During my time in the military I spent a few years as an M1 Abrams tank crewman. As you can imagine, there were very few things I learned while playing with tanks that I could directly translate to life outside of the military. Surprisingly, one of the things that thing did translate was setting up a defensive position.
I'm pretty sure you're not interested in a deep dive explanation of what goes into setting up a tank defensive position so I'll skip the preamble and jump straight to the point. (You're welcome…)
One of the last things we did when setting up these defensive positions was have someone drive out a certain distance and look back at our position from where the enemy would be during the next engagement.
From that vantage point, they could see if there were problems we missed that would give our position away. The logic here is pretty simple. Our opinion of how well we hid our vehicles didn't matter. What did matter was what the enemy could see and how well they thought we had hidden our vehicles.
In a slightly convoluted way, that same thought process holds when you make choices about your online marketing.
When it comes to websites, there are generally two types of people: Marketers and Designers. As you can imagine, they have two very different ways of looking at website design. Marketers focus primarily on a website's purpose while designers build sites that skew toward the artistic side of things. What works best for your specific site depends mostly on what it is you want your site to accomplish.
When I build websites, I do it with a marketer's mentality. Websites obviously need to look aesthetically pleasing, but I tend to avoid features that look pretty but get in the way of conversion.
Normally, after we get passed the initial guidance my clients let me build the site they need. Sometimes new website owners see something cool online and want to include it on their site.
Ultimately, it's their site so if they gotta have it, they gotta have it. I just ask them to consider whether this feature they want to add will get in the way of the website doing its job.
The bottom line in all of this is that, in marketing, the opinion that matters isn't yours. It's your prospects. So the most important thing you can do is spend your time trying to find out what their opinion is. If your website isn't producing the results you expected, it may be that some of the assumptions you have about what your prospects would prefer to see are a little off.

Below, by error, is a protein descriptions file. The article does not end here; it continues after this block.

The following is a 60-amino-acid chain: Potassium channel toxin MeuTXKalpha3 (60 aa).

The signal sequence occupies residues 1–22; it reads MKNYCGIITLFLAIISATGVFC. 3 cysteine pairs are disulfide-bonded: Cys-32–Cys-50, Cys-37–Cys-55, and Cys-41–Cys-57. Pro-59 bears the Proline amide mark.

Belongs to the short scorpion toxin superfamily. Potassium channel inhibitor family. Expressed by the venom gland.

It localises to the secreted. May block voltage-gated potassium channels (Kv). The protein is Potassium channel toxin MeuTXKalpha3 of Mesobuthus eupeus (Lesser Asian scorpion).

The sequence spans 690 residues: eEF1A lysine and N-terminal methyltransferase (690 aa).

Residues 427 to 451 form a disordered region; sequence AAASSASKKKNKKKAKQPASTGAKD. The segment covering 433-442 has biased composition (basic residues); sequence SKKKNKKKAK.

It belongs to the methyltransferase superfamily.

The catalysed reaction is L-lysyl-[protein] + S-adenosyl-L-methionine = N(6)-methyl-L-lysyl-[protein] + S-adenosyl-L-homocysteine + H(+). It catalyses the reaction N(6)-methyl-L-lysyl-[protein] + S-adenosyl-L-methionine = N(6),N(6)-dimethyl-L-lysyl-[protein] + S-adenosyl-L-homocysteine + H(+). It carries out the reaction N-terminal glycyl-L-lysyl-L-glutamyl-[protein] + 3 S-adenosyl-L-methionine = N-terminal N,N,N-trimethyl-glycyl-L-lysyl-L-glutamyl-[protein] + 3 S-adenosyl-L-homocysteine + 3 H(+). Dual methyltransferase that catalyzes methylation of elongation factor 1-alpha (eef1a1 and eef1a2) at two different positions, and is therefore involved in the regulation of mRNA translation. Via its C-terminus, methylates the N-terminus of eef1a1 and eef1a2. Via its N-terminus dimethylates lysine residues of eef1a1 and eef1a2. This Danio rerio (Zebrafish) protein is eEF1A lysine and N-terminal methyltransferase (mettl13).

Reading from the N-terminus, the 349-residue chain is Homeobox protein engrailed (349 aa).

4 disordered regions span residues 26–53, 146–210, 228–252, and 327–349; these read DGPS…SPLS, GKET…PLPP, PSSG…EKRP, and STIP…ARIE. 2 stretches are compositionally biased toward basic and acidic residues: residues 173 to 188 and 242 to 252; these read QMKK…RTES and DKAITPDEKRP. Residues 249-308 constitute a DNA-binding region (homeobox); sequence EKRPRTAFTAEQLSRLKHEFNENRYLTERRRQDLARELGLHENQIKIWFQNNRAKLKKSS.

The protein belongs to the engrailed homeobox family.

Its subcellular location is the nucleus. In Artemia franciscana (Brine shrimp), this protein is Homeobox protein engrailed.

The most important word in your marketing vocabulary is test. Think of your marketing as a series of “try it and see” engagements. Test to see whether your audience responds to what you're doing. If they do, then do that some more. If they don't, have the flexibility to try something else.
One of the most common ways to check the performance of a website is with A/B or split testing.
In The Complete Guide to A/B Testing, the folks at Visual Website Optimizer describe Split Testing as comparing two versions of a web page to see which one performs better.
The Complete Guide lists quite a number of variables that can be tested including Headlines, Paragraph Text, Testimonials, Call to Action text, Call to Action Buttons, Links, Images, Social proof, Awards and Badges.
The list can be quite extensive, which is why you should look at optimizing your website for conversion as a series of experiments rather than a task to be checked off your marketing checklist.
If you are interested in exploring A/B testing, you're in luck. There are a lot of resources online from which to choose. In addition to premium options like Visual Website Optimizer, there are free tools as well. Google Optimize is one of the more popular free tools due to its integration with Google Analytics.
Whether you choose the free route or a paid solution, let your website visitors tell you what they prefer. In the long run that's a much better choice than making adjustments to your marketing based on a hunch or your best guess. Remember, when it comes to marketing… your opinion isn't the opinion that matters.